cv_the_bad_seedThere is no denying that Charlotte Grimshaw deserves her place amongst the top New Zealand writers of fiction. Her writing is sparse: words are not wasted. Characters are deftly penned and well-defined: each one can be imagined, liked or disliked. Settings are vividly described often in poetic imagery: ‘Beside her the reflection of rain ran down the wall, a waterfall of silver and grey’.

The Bad Seed is a bind-up of The Night Book, first published in 2010 and Soon, published in 2012. This is being published to coincide with and promote the present television production, named The Bad Seed.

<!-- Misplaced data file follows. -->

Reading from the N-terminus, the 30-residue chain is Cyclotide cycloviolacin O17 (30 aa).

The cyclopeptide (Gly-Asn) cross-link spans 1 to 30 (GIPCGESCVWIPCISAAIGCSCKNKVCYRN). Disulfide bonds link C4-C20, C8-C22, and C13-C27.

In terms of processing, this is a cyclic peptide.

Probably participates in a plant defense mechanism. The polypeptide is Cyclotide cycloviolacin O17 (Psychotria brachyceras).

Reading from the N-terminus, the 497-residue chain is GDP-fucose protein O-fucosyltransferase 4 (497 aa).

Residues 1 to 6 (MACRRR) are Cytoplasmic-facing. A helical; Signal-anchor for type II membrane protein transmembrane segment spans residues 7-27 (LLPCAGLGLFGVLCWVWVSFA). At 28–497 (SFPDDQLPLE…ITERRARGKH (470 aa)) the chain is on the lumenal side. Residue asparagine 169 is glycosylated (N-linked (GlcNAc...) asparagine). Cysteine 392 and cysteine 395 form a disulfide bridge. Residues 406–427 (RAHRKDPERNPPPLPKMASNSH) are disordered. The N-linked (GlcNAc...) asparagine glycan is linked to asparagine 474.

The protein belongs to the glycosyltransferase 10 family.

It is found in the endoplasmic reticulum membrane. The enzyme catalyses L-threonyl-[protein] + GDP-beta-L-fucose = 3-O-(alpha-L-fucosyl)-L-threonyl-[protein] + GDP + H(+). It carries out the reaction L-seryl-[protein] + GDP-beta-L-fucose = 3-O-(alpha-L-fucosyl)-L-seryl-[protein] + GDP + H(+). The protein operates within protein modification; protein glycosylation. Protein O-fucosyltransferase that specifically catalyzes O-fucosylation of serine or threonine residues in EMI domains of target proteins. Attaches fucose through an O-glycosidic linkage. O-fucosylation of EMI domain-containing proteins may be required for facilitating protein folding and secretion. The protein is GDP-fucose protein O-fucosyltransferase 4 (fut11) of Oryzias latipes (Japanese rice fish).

The setting of The Night Book is Auckland at the end of Helen Clark’s government, within the world of the rising National Party star – David Hallwright, a thinly-disguised John Key. Although real names are not used there is the obvious conclusion that the characters in both books are based on real people and real events. I imagine there would have been some discomfort and also pleasure among the wealthy and politically mobile in Auckland as they were shrewdly observed and described at the time of publication.

From the first few words of the opening sentence the plot leads the reader along effortlessly – this ability to instantly engage readers is an admirable feature of Charlotte Grimshaw’s writing.